Lawmakers close to agreement on $1.3 trillion spending bill to avoid shutdown
Lawmakers are closing in on an agreement for $1.3 trillion spending bill.
Working against a midnight Friday deadline, Democrats and Republicans are coming together on a massive $1.3 trillion spending bill to avert a government shutdown, although they’re punting on some of the more contentious issues, including a solution for the fate of some 700,000 DACA recipients – undocumented immigrants brought to the U.S. as children.
As snow blanketed Capitol Hill Wednesday morning, Senate Minority Leader Chuck Schumer and House Minority Nancy Pelosi emerged from a meeting of the so-called “Big Four” congressional leaders in the House Speaker Paul Ryan's office, signaling they've reached a deal in principle with Republicans, although they’re still finalizing legislative text.
“We had a very, very good meeting and we hope that everything will be done,” Schumer, D-N.Y., said. “There's some language that has to be gone over in a few areas but we hope to be ready to go in a few hours” while Pelosi said negotiators have “made good progress.”
Ryan likewise told reporters the leaders had a "good meeting" while Senate Majority Leader Mitch McConnell said appropriators are heading "toward a conclusion" and "is currently being finalized."
A Ryan spokesman said President Donald Trump had signed on as well.
“The Speaker met with the president this afternoon to discuss the emerging funding bill. They had a good conversation about the wins delivered for the president, and he is supportive of the bill,” Doug Andres, a spokesman for Speaker Ryan, said. Another spokesman for McConnell confirmed he participated by phone.
White House press secretary Sarah Sanders released a statement detailing why Trump was on board despite reports it doesn't fulfill a request to fund his proposed border wall.
“The President had a discussion with Speaker Ryan and Leader McConnell, where they talked about their shared priorities secured in the omnibus spending bill. The President and the leaders discussed their support for the bill, which includes more funds to rebuild the military, such as the largest pay raise for our troops in a decade, more than 100 miles of new construction for the border wall and other key domestic priorities, like combatting the opioid crisis and rebuilding our nation’s infrastructure," the statement said.
A Democratic aide familiar with the details of the agreement said the bill provides $641 million for approximately 33 miles of new border fencing – though only levees and fences, not a concrete wall. The bill also includes $1.296 billion for technological border security improvements.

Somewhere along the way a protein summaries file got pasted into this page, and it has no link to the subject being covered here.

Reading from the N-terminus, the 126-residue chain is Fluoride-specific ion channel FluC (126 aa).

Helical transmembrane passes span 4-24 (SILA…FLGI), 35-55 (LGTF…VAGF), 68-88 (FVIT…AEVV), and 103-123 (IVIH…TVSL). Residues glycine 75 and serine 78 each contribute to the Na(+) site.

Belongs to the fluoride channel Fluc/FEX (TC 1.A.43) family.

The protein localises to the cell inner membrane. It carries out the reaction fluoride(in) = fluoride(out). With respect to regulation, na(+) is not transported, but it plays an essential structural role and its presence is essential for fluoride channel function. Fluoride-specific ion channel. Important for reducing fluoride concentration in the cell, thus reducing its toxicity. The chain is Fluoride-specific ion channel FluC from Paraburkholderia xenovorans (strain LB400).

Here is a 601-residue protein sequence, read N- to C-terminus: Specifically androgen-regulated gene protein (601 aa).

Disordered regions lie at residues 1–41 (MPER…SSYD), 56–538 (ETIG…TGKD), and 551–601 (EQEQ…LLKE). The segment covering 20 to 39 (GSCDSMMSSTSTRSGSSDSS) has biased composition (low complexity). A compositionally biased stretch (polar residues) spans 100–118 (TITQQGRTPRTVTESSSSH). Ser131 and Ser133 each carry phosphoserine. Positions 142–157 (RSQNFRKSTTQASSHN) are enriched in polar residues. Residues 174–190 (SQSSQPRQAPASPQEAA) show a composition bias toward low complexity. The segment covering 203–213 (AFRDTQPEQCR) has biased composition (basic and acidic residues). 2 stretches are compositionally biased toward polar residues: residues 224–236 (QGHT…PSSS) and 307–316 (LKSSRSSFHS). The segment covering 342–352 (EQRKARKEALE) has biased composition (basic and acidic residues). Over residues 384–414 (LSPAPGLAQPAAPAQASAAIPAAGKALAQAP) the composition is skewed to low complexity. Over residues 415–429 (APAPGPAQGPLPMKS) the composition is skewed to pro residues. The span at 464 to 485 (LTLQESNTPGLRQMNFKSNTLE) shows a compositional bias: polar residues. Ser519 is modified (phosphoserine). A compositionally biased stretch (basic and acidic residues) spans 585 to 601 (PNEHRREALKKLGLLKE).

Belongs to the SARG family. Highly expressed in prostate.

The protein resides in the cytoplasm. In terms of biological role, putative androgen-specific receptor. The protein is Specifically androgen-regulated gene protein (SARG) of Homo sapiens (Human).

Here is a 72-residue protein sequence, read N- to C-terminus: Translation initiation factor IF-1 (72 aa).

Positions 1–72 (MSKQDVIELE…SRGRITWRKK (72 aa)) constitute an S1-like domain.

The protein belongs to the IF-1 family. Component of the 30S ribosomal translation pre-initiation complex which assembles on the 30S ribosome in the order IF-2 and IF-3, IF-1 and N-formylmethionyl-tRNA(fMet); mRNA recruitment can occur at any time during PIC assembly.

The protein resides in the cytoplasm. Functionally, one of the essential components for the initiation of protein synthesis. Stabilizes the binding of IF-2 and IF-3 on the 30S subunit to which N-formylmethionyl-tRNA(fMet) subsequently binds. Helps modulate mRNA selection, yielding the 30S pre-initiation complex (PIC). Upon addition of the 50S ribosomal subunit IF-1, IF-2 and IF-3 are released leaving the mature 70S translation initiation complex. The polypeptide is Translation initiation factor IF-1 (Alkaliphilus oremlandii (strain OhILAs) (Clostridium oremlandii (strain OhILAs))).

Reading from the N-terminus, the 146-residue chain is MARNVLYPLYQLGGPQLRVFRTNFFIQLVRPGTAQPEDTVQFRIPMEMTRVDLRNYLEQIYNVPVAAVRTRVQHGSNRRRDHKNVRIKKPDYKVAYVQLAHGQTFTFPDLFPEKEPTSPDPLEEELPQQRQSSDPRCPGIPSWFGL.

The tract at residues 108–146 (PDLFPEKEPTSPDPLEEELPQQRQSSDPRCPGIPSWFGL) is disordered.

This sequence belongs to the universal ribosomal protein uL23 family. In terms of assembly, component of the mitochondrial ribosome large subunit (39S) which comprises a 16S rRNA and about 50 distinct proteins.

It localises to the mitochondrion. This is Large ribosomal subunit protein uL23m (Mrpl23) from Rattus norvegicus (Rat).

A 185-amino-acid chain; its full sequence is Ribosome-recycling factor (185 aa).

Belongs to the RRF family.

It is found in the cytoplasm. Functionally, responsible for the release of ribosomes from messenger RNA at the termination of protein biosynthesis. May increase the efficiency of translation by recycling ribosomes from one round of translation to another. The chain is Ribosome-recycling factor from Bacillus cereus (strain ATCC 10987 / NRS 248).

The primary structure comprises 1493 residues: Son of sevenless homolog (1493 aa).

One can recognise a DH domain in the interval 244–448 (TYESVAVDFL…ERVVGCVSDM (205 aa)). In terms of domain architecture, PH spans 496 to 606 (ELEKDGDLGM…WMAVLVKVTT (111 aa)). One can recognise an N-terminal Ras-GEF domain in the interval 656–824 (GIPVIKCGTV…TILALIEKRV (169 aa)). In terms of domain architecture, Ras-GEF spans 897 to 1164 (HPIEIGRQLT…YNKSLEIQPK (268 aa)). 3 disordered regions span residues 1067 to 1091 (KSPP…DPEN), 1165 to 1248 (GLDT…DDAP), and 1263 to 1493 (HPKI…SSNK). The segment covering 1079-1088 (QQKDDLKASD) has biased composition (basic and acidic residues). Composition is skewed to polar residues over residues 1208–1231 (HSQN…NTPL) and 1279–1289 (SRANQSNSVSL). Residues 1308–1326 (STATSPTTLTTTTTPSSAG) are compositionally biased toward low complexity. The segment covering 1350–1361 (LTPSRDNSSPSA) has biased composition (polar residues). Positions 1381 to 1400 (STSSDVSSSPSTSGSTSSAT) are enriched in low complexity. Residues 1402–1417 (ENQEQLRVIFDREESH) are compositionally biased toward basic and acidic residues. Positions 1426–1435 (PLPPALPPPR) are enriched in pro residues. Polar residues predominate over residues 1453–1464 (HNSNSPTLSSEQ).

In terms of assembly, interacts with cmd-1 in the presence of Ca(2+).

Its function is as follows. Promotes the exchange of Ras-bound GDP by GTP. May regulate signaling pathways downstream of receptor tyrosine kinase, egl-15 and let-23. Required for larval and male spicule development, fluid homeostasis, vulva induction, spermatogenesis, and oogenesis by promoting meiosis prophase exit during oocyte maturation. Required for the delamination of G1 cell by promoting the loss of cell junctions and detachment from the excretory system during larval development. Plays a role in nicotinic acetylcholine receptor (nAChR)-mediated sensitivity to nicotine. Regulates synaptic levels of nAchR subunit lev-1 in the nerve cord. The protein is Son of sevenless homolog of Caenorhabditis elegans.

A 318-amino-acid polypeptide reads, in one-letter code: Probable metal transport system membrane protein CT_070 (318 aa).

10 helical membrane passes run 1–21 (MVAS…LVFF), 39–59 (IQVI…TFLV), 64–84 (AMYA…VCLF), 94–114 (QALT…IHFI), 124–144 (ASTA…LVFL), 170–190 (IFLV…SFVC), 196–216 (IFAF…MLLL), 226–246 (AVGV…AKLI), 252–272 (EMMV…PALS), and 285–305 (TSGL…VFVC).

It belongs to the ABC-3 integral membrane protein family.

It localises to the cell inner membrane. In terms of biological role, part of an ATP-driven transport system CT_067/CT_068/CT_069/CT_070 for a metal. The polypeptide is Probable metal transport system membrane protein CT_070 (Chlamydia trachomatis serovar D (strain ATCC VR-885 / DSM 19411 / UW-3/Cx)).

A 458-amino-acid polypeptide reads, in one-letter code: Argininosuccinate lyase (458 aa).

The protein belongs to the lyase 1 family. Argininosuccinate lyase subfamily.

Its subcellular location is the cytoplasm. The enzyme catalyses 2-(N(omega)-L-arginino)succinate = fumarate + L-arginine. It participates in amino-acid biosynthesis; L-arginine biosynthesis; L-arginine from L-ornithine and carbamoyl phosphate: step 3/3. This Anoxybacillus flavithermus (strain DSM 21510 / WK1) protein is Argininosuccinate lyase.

Pelosi signaled she expects rank-and-file House Democrats to vote for the compromise.
“I want to commend our staff, the staff of both House, Senate, and the Republicans as well for dealing expeditiously with some of the differences, resolving some, putting some aside for another day,” Pelosi, D-Calif., said. “And I think we're going to present something to our members that they can comfortably support.”
The deal funds government programs for the remaining fiscal year 2018, including $629 billion in defense spending and non-defense discretionary funding at a pace of $579 billion. An additional $92 billion is set aside for emergencies.
Current government funding lapses on Friday night at 11:59:59 p.m.
Lawmakers on both sides of the aisle are tight-lipped about the details, although aides say the package also includes the "Fix NICS" gun purchase legislation to give states and federal agencies incentives to enter data into the National Instant Background Check System.
But a solution for the Deferred Action for Childhood Arrivals recipients must wait for another day, sources say, leaving the futures of hundreds of thousands of people hanging in the balance.
"Republicans refused to address DACA in a manner that Democrats could support," a Democratic aide noted.
Nevertheless, the Democratic leaders expect broad bipartisan support in a vote later this week.
“We're feeling very good about this. We've accomplished many, many, many of our goals,” Schumer added. “When it's unveiled, you will see them. We're not getting into any more details.”
House Majority Whip Steve Scalise plans to whip during the first series of votes following the text being available, according to a senior GOP leadership aide. As of 5:00 p.m. Wednesday, the text still had not been posted online for members to review.
The deal requires bipartisan buy-in from all four corners of Congress, though congressional leaders did not craft the bill to win over support from the most conservative and progressive wings of their respective parties. Freedom Caucus conservatives, for example, have expressed a principled concern over the $1.3 trillion price tag, while some Democrats are expected to attribute their opposition to a lack of a solution on DACA.
But the bill should not require their support for passage.